Do: Make sure to check the weather forecast on the day of your journey. If you are driving close to Tamarindo, check our four-season guide with detailed information about the climate in Tamarindo, so be sure not to miss it!
Driving at Night
Another thing to keep in mind is that it can be very dangerous to drive at night, so don’t drive at night if you can help it. Not only are the roads more likely to be in bad condition, but there are also fewer streetlights and it can be harder to see potential hazards. If possible, try to plan your travel so that you’re not driving at night.
Traffic Signs in Costa Rica
The signs are similar to those used in the United States and Canada, with the exception of a few (like the red octagon for stop). They utilize the same icons, but learning the Spanish words is always beneficial. The following are some of the most frequent road signs you’ll encounter.
- Alto – stop. Is also a red octagon
- Velocidad maxima– maximum speed. Remember that Costa Rica uses the metric system so speed limits are in kilometers and gas tanks are measured in liters.
- Ceda el Paso – yield. Is also a red-and-white triangle
- Puente Angosto – narrow bridge
Do: Learn the basic signs listed above so that when they happen in your driving or someone else’s-you’ll know what to do.
Gas Prices in Costa Rica
The average price of gasoline in Costa Rica is about $4.75 per gallon ($1.27 per liter). This makes it one of the most expensive places in Latin America for motorists. In comparison, the cost of gasoline in the United States is around $2.70 per gallon ($0.80 per liter), according to the World Fuel Organization.
Do: Whenever you can, refuel your car. In rural areas, gas stations may be scarce, so if you’re unsure, it’s best to fill up sooner. Diesel fuel may be less common and more expensive than gasoline in Costa Rica, so make sure you know what type of car you have before driving!
Renting a Car
If you do decide to rent a car while in Costa Rica, there are a few things you need to know. First, ensure that your rental agreement clearly states what type of insurance is included. You don’t want to be stuck with a huge bill if your rental car gets damaged!
It’s also essential to pick up your rental car as early as possible. This will give you plenty of time to get familiar with the car and get used to driving on Costa Rican roads.
What type of car should you rent?
There are three types of cars to choose from in Costa Rica: economy, compact and mid-size. Economy cars are typically smaller and cheaper, while compact and midsize cars are larger and usually pricier. If you plan on traveling around the countryside, consider getting a midsize car since most of the roads are paved and fairly well maintained. If you are traveling backroads, you’ll certainly want a 4×4 for additional peace of mind.
Costa Rican rental companies offer automatic and manual vehicles, and it seems like most people prefer automatics over manuals. But when you’re renting a vehicle, there are some things to consider. You’ll pay more money for an automatic, but it might be worth it to save yourself some trouble.
Car rental cost
You can find a car rental to fit your needs on any budget. The price depends on how long you want the vehicle for, what type of car, and where it will be used during travel in Costa Rica – high or low season? because there are different prices depending upon the time period that one chooses to visit Costa Rica
Expect to pay $50-$100 per day for a basic economy car and for prices to fluctuate over the calendar year. For longer trips, you might save money by renting a bigger vehicle.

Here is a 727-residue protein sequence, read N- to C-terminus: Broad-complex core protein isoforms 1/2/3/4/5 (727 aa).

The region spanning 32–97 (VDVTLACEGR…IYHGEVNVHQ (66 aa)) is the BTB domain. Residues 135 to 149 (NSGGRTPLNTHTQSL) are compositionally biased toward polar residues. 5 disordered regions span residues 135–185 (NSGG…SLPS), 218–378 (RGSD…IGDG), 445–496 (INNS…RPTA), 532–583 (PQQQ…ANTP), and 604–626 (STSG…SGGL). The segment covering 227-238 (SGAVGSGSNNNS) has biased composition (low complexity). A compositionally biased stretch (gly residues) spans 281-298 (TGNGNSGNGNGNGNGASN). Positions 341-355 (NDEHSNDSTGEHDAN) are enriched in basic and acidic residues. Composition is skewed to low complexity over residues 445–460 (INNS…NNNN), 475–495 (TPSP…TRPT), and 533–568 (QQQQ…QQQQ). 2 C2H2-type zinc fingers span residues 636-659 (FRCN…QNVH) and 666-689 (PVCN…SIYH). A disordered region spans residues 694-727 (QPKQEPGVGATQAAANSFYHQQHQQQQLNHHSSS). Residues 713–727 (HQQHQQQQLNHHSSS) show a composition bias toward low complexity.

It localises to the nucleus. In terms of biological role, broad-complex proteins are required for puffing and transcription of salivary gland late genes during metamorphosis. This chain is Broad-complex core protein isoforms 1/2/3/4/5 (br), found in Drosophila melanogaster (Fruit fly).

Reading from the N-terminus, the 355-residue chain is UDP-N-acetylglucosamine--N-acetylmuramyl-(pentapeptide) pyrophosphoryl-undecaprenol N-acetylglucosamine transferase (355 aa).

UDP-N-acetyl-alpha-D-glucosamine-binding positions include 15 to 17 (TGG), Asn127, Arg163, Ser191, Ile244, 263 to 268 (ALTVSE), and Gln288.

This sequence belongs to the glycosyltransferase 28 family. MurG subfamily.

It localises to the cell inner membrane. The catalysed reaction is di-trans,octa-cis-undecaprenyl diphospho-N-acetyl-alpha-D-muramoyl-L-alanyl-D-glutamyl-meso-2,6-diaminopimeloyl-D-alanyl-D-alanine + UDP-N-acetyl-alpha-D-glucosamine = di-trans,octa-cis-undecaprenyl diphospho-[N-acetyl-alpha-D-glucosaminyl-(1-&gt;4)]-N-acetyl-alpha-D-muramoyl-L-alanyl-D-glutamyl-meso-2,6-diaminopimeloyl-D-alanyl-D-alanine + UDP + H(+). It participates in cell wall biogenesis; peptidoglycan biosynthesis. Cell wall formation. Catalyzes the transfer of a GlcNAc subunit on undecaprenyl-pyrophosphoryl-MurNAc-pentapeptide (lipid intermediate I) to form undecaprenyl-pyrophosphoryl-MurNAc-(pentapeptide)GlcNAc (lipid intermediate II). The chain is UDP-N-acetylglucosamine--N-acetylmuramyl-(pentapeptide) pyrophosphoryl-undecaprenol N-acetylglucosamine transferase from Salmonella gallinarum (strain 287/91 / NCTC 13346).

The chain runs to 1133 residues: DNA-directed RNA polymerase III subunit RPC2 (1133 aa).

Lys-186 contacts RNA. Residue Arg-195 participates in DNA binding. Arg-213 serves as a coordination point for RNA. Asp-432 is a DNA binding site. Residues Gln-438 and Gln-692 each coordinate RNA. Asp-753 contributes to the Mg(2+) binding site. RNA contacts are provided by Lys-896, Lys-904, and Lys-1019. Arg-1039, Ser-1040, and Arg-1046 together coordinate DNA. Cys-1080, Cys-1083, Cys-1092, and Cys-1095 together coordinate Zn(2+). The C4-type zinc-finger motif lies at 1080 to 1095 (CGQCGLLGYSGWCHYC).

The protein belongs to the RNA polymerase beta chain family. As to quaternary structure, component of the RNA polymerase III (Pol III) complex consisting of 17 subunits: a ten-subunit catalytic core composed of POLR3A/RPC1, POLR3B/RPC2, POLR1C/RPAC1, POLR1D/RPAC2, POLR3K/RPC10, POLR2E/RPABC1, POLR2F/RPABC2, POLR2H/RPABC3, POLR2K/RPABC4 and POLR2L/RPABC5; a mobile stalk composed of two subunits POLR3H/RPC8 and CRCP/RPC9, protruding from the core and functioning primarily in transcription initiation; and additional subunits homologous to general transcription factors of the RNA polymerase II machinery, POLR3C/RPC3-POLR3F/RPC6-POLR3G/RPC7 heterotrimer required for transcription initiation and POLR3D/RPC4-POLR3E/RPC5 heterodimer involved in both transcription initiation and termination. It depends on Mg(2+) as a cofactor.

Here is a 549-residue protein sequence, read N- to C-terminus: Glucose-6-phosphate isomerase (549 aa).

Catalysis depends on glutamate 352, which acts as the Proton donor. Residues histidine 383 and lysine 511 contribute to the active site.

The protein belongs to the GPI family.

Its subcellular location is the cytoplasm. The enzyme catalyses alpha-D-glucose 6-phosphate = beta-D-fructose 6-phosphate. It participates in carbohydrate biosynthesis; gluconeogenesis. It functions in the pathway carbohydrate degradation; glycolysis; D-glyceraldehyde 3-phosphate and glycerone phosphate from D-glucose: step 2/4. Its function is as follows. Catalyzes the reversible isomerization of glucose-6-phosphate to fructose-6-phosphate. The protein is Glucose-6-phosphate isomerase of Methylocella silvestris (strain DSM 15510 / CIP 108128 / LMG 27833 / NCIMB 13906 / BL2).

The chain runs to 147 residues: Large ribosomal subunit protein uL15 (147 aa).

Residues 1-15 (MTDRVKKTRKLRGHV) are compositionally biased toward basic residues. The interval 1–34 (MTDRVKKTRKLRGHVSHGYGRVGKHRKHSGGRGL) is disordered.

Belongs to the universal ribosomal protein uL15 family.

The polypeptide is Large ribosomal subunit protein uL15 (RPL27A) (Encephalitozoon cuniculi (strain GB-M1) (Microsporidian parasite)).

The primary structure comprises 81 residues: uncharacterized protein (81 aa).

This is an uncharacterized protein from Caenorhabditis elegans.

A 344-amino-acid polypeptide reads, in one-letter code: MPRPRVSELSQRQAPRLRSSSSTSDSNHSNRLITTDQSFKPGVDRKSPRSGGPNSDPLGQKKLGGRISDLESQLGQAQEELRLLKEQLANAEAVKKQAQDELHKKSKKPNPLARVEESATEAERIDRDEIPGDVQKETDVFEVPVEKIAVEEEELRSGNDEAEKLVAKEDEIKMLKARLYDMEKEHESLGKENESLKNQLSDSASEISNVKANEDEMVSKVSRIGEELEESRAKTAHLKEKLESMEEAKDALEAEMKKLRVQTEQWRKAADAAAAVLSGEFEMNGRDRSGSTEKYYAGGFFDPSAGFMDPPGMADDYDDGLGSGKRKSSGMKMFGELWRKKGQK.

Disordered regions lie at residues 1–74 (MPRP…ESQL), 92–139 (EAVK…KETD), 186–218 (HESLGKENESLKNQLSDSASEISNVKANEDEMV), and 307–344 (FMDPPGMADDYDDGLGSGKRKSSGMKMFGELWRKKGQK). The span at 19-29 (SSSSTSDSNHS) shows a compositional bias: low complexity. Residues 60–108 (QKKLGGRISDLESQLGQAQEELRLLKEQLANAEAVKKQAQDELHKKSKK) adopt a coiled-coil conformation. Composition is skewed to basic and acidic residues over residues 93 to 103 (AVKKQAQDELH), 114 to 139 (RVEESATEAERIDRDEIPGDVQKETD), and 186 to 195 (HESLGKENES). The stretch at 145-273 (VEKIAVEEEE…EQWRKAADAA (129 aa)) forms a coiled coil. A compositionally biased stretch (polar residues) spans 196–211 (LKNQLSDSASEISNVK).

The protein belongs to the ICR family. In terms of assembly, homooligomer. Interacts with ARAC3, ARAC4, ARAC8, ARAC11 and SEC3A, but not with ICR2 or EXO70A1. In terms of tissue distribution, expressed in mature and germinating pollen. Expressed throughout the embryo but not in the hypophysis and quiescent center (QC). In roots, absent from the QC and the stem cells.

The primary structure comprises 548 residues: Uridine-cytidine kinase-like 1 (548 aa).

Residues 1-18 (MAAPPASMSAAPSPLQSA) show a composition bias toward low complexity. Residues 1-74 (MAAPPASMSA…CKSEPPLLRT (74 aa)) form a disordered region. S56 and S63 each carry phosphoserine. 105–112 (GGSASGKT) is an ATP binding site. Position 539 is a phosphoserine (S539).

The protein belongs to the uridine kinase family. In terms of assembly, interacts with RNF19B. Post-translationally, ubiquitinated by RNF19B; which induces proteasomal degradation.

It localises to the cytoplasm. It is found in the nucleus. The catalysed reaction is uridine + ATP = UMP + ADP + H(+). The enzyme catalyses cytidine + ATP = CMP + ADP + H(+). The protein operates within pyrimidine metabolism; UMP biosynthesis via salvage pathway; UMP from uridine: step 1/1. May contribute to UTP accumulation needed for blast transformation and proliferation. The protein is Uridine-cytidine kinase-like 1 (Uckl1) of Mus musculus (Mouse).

There are plenty of car rentals in Costa Rica, including those offered by some major brands like Enterprise, Sixt, and Hertz. However, we recommend booking your car online because it’s easier, faster, and cheaper.
Car rental insurance in Costa Rica
The good news is there are many ways to protect yourself against accidents while traveling in Costa Rica. However, it pays to do research beforehand. For example, most companies offer collision damage waiver (CDW) insurance, but it’s usually limited to around $1,000-$2,000 per vehicle. If you’re renting a car, make sure you know what coverage options the rental agency offers and how much each option costs.
If you don’t want to carry liability insurance, there are still plenty of ways to protect yourself. Renting a 4×4 vehicle is recommended because it makes navigating those rugged roads easier. Also, consider adding optional extras like GPS navigation, satellite radio, and even a mobile phone package that includes international roaming.
You’re probably wondering where you could find cheap travel insurance. Well, it turns out there are several providers offering plans specifically designed for travelers who rent cars in Costa Rica. They include some of the ones below:
• American Express Travel Protection Plan
• Allianz Global Assistance
• International SOS
• Travelex Insurance
So there you have it— everything you need to know about driving in Costa Rica! Even though the conditions can be challenging at times, renting a car is definitely worth it if you want to see everything that this beautiful country has to offer. Just remember to drive carefully, watch out for animals, and avoid driving at night if possible. With a little planning and preparation, you can enjoy a safe and enjoyable drive around this beautiful country.
If you’re still looking for the perfect place to stay, take a look at our Tamarindo vacation rental listing. From beachfront condos to luxurious villas in beautiful Tamarindo, we’ve got something for everyone!
3 common questions about driving in Costa Rica
The driving age in Costa Rica is 18 years old, but you must be 21 years old to rent a car.
In Costa Rica, like in the USA and Canada, people drive on the right side of the road.
The speed limit on highways is 100 km/h (about 62 mph), and the limit in urban areas is 50 km/h (about 31 mph). However, it’s important to note that these limits are often ignored by drivers, so it’s always best to err on the side of caution and drive a bit slower.